Tynemouth Priory and Castle is a good place to visit. The main highlights here are the ruined priory, the shrine area where a Saxon saint was believed to be buried, a gatehouse, the castle walls, a 20th century restored coastal defence battery and fine views from its cliff-top position.
The priory was founded in the 7th century. St. Oswine (or Oswin), a king of Northumbria and cousin of St.Bede, was killed and buried here in 651. Two other kings were also buried here: Osred II, king of Northumbria, in 792 and Malcolm III, king of Scotland who was killed at the battle of Alnwick in 1093. Malcolm’s body was later reburied in Scotland.
The priory was plundered and partly destroyed by the Danes on several occasions during the 800s and Oswin’s grave was forgotten until 1065 when a priest found some bones under the church and claimed them to be the saint’s remains. Local people began to make pilgrimages to the grave in the hope that their prayers would be answered, and their donations brought prosperity to the priory.
A Benedictine monastery was founded here in the 11th century and within its walls were kitchen gardens, farm animals and orchards as well as cloisters and other buildings for the monks.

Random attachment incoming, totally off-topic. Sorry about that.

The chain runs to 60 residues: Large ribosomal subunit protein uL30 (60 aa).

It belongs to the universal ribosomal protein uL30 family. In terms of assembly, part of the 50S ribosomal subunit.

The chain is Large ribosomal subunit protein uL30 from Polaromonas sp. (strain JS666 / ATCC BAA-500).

The ruined church we see today was started in 1090 and renovated around 1210.
The monastery was ordered closed by Henry VIII in 1539 and most of the monastic buildings were dismantled. Then the site was used as a major coastal fort and was occupied by soldiers right up until 1960.
The gatehouse was constructed following a raid by the Scots in 1388. The ground floor consists of a series of passages and guardrooms while the upper floors contain a great hall and a grand chamber which would have accommodated a high ranking official or royal visitors.
The Percy chantry was built in the 15th Century. The Percys were earls of Northumberland and the ornate chapel ceiling shown here is carved with their family emblems.
This concrete gun emplacement is one of two constructed in 1902 when Britain was concerned about Germany’s increasing naval threat. The gun is a 6 inch steel Mark XXIII.
Looking back at the castle from Tynemouth Pier you can see the 13 concrete buttresses built over 100 years ago to strengthen the crumbling cliff edge on which the coastal battery stands.
This cannon is from an earlier era. There have been coastal defences at Tynemouth since the 1640s.
After visiting Tynemouth Priory and Castle you can wander down to the lovely beach at King Edward’s Bay and perhaps sample some fish and chips at the highly rated Riley’s Fish Shack.
The attraction is managed by English Heritage and you can find details of opening hours and prices on their website.
How To Get to Tynemouth Priory and Castle
The location is marked on this map: